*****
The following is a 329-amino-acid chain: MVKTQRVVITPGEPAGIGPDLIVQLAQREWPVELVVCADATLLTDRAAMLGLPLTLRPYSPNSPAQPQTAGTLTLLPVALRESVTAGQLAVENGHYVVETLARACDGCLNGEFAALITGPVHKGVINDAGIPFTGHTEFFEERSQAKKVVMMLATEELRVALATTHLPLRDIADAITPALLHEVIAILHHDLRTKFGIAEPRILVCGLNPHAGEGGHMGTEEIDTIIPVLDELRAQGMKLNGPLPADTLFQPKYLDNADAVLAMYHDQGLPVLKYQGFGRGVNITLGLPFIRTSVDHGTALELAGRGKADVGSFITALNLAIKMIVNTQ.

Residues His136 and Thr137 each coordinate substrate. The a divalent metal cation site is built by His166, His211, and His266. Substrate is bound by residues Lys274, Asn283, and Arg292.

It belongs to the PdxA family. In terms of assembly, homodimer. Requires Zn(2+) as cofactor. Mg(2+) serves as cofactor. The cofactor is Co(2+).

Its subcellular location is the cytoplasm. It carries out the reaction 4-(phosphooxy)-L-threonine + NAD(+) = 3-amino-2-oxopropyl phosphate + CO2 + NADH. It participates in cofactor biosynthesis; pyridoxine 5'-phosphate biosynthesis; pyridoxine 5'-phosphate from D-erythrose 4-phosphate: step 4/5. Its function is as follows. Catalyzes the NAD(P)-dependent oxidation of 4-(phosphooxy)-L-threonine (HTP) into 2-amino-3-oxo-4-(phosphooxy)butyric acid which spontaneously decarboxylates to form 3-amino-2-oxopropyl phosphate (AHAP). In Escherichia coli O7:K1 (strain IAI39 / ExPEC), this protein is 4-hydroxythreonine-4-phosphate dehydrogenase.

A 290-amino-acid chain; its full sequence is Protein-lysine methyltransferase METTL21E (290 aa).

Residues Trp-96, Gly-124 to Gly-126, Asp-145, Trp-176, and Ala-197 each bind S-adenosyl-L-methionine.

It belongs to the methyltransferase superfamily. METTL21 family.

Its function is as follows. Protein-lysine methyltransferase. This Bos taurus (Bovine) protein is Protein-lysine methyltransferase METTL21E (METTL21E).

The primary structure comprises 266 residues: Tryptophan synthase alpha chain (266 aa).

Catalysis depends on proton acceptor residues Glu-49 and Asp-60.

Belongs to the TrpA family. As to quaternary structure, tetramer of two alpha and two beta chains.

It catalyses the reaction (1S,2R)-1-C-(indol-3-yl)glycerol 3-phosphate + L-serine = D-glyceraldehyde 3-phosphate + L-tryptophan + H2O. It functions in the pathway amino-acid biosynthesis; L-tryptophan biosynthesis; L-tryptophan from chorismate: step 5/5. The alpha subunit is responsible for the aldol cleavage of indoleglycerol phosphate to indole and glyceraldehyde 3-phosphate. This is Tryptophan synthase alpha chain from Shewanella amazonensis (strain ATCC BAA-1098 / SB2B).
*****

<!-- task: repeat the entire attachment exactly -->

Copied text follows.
The following is a 329-amino-acid chain: MVKTQRVVITPGEPAGIGPDLIVQLAQREWPVELVVCADATLLTDRAAMLGLPLTLRPYSPNSPAQPQTAGTLTLLPVALRESVTAGQLAVENGHYVVETLARACDGCLNGEFAALITGPVHKGVINDAGIPFTGHTEFFEERSQAKKVVMMLATEELRVALATTHLPLRDIADAITPALLHEVIAILHHDLRTKFGIAEPRILVCGLNPHAGEGGHMGTEEIDTIIPVLDELRAQGMKLNGPLPADTLFQPKYLDNADAVLAMYHDQGLPVLKYQGFGRGVNITLGLPFIRTSVDHGTALELAGRGKADVGSFITALNLAIKMIVNTQ.

Residues His136 and Thr137 each coordinate substrate. The a divalent metal cation site is built by His166, His211, and His266. Substrate is bound by residues Lys274, Asn283, and Arg292.

It belongs to the PdxA family. In terms of assembly, homodimer. Requires Zn(2+) as cofactor. Mg(2+) serves as cofactor. The cofactor is Co(2+).

Its subcellular location is the cytoplasm. It carries out the reaction 4-(phosphooxy)-L-threonine + NAD(+) = 3-amino-2-oxopropyl phosphate + CO2 + NADH. It participates in cofactor biosynthesis; pyridoxine 5'-phosphate biosynthesis; pyridoxine 5'-phosphate from D-erythrose 4-phosphate: step 4/5. Its function is as follows. Catalyzes the NAD(P)-dependent oxidation of 4-(phosphooxy)-L-threonine (HTP) into 2-amino-3-oxo-4-(phosphooxy)butyric acid which spontaneously decarboxylates to form 3-amino-2-oxopropyl phosphate (AHAP). In Escherichia coli O7:K1 (strain IAI39 / ExPEC), this protein is 4-hydroxythreonine-4-phosphate dehydrogenase.

A 290-amino-acid chain; its full sequence is Protein-lysine methyltransferase METTL21E (290 aa).

Residues Trp-96, Gly-124 to Gly-126, Asp-145, Trp-176, and Ala-197 each bind S-adenosyl-L-methionine.

It belongs to the methyltransferase superfamily. METTL21 family.

Its function is as follows. Protein-lysine methyltransferase. This Bos taurus (Bovine) protein is Protein-lysine methyltransferase METTL21E (METTL21E).

The primary structure comprises 266 residues: Tryptophan synthase alpha chain (266 aa).

Catalysis depends on proton acceptor residues Glu-49 and Asp-60.

Belongs to the TrpA family. As to quaternary structure, tetramer of two alpha and two beta chains.

It catalyses the reaction (1S,2R)-1-C-(indol-3-yl)glycerol 3-phosphate + L-serine = D-glyceraldehyde 3-phosphate + L-tryptophan + H2O. It functions in the pathway amino-acid biosynthesis; L-tryptophan biosynthesis; L-tryptophan from chorismate: step 5/5. The alpha subunit is responsible for the aldol cleavage of indoleglycerol phosphate to indole and glyceraldehyde 3-phosphate. This is Tryptophan synthase alpha chain from Shewanella amazonensis (strain ATCC BAA-1098 / SB2B).